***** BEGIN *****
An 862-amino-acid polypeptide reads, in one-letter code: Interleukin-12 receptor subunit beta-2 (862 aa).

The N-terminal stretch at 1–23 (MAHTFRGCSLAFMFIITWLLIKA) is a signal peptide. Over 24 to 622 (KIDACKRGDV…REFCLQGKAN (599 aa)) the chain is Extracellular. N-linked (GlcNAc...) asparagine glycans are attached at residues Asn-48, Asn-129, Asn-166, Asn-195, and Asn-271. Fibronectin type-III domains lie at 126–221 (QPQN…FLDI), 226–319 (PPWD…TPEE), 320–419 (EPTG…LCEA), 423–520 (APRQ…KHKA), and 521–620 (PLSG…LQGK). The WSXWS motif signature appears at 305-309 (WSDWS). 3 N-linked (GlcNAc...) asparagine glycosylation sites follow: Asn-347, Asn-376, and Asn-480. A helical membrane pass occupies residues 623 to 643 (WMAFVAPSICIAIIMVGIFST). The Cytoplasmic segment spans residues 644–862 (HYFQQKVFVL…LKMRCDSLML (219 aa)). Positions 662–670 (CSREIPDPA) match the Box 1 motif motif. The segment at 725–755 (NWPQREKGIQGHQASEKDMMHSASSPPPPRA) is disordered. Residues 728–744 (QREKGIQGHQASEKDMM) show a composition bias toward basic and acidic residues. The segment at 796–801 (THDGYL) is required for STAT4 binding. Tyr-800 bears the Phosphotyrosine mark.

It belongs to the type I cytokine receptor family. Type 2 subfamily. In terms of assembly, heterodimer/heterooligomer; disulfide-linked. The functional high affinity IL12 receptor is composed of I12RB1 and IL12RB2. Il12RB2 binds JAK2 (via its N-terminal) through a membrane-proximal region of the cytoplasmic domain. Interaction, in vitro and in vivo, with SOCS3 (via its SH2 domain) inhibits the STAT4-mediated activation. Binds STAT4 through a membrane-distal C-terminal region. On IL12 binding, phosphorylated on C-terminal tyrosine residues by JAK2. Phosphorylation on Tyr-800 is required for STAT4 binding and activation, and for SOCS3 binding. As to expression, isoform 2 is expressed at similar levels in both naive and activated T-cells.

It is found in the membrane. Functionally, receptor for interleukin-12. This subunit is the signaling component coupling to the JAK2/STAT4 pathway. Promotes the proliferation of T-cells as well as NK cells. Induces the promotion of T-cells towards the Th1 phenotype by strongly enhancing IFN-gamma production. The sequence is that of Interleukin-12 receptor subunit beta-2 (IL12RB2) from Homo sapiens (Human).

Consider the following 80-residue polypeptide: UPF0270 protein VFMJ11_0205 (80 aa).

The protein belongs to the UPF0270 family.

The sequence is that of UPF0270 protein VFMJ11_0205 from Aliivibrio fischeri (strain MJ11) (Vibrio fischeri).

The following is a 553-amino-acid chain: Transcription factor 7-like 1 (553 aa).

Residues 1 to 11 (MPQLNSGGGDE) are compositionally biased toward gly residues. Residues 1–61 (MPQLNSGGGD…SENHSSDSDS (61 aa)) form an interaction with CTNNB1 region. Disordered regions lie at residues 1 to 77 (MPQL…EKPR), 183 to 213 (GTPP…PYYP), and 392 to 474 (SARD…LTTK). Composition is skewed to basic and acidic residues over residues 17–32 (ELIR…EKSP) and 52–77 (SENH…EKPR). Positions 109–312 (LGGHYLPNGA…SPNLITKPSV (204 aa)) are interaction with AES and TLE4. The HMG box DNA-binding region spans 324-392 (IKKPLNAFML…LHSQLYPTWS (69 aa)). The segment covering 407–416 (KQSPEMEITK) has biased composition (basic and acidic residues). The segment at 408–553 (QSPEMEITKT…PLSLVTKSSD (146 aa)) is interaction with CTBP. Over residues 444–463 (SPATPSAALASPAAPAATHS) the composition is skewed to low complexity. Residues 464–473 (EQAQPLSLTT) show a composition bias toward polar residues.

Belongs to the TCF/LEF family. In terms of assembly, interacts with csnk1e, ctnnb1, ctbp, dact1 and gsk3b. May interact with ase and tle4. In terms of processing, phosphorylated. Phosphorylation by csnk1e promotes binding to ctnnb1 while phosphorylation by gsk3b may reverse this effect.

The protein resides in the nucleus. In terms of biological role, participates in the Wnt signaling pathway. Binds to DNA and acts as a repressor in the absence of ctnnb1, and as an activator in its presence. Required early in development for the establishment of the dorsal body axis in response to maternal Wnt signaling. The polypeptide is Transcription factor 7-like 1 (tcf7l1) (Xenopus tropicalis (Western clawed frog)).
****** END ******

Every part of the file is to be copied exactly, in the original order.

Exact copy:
An 862-amino-acid polypeptide reads, in one-letter code: Interleukin-12 receptor subunit beta-2 (862 aa).

The N-terminal stretch at 1–23 (MAHTFRGCSLAFMFIITWLLIKA) is a signal peptide. Over 24 to 622 (KIDACKRGDV…REFCLQGKAN (599 aa)) the chain is Extracellular. N-linked (GlcNAc...) asparagine glycans are attached at residues Asn-48, Asn-129, Asn-166, Asn-195, and Asn-271. Fibronectin type-III domains lie at 126–221 (QPQN…FLDI), 226–319 (PPWD…TPEE), 320–419 (EPTG…LCEA), 423–520 (APRQ…KHKA), and 521–620 (PLSG…LQGK). The WSXWS motif signature appears at 305-309 (WSDWS). 3 N-linked (GlcNAc...) asparagine glycosylation sites follow: Asn-347, Asn-376, and Asn-480. A helical membrane pass occupies residues 623 to 643 (WMAFVAPSICIAIIMVGIFST). The Cytoplasmic segment spans residues 644–862 (HYFQQKVFVL…LKMRCDSLML (219 aa)). Positions 662–670 (CSREIPDPA) match the Box 1 motif motif. The segment at 725–755 (NWPQREKGIQGHQASEKDMMHSASSPPPPRA) is disordered. Residues 728–744 (QREKGIQGHQASEKDMM) show a composition bias toward basic and acidic residues. The segment at 796–801 (THDGYL) is required for STAT4 binding. Tyr-800 bears the Phosphotyrosine mark.

It belongs to the type I cytokine receptor family. Type 2 subfamily. In terms of assembly, heterodimer/heterooligomer; disulfide-linked. The functional high affinity IL12 receptor is composed of I12RB1 and IL12RB2. Il12RB2 binds JAK2 (via its N-terminal) through a membrane-proximal region of the cytoplasmic domain. Interaction, in vitro and in vivo, with SOCS3 (via its SH2 domain) inhibits the STAT4-mediated activation. Binds STAT4 through a membrane-distal C-terminal region. On IL12 binding, phosphorylated on C-terminal tyrosine residues by JAK2. Phosphorylation on Tyr-800 is required for STAT4 binding and activation, and for SOCS3 binding. As to expression, isoform 2 is expressed at similar levels in both naive and activated T-cells.

It is found in the membrane. Functionally, receptor for interleukin-12. This subunit is the signaling component coupling to the JAK2/STAT4 pathway. Promotes the proliferation of T-cells as well as NK cells. Induces the promotion of T-cells towards the Th1 phenotype by strongly enhancing IFN-gamma production. The sequence is that of Interleukin-12 receptor subunit beta-2 (IL12RB2) from Homo sapiens (Human).

Consider the following 80-residue polypeptide: UPF0270 protein VFMJ11_0205 (80 aa).

The protein belongs to the UPF0270 family.

The sequence is that of UPF0270 protein VFMJ11_0205 from Aliivibrio fischeri (strain MJ11) (Vibrio fischeri).

The following is a 553-amino-acid chain: Transcription factor 7-like 1 (553 aa).

Residues 1 to 11 (MPQLNSGGGDE) are compositionally biased toward gly residues. Residues 1–61 (MPQLNSGGGD…SENHSSDSDS (61 aa)) form an interaction with CTNNB1 region. Disordered regions lie at residues 1 to 77 (MPQL…EKPR), 183 to 213 (GTPP…PYYP), and 392 to 474 (SARD…LTTK). Composition is skewed to basic and acidic residues over residues 17–32 (ELIR…EKSP) and 52–77 (SENH…EKPR). Positions 109–312 (LGGHYLPNGA…SPNLITKPSV (204 aa)) are interaction with AES and TLE4. The HMG box DNA-binding region spans 324-392 (IKKPLNAFML…LHSQLYPTWS (69 aa)). The segment covering 407–416 (KQSPEMEITK) has biased composition (basic and acidic residues). The segment at 408–553 (QSPEMEITKT…PLSLVTKSSD (146 aa)) is interaction with CTBP. Over residues 444–463 (SPATPSAALASPAAPAATHS) the composition is skewed to low complexity. Residues 464–473 (EQAQPLSLTT) show a composition bias toward polar residues.

Belongs to the TCF/LEF family. In terms of assembly, interacts with csnk1e, ctnnb1, ctbp, dact1 and gsk3b. May interact with ase and tle4. In terms of processing, phosphorylated. Phosphorylation by csnk1e promotes binding to ctnnb1 while phosphorylation by gsk3b may reverse this effect.

The protein resides in the nucleus. In terms of biological role, participates in the Wnt signaling pathway. Binds to DNA and acts as a repressor in the absence of ctnnb1, and as an activator in its presence. Required early in development for the establishment of the dorsal body axis in response to maternal Wnt signaling. The polypeptide is Transcription factor 7-like 1 (tcf7l1) (Xenopus tropicalis (Western clawed frog)).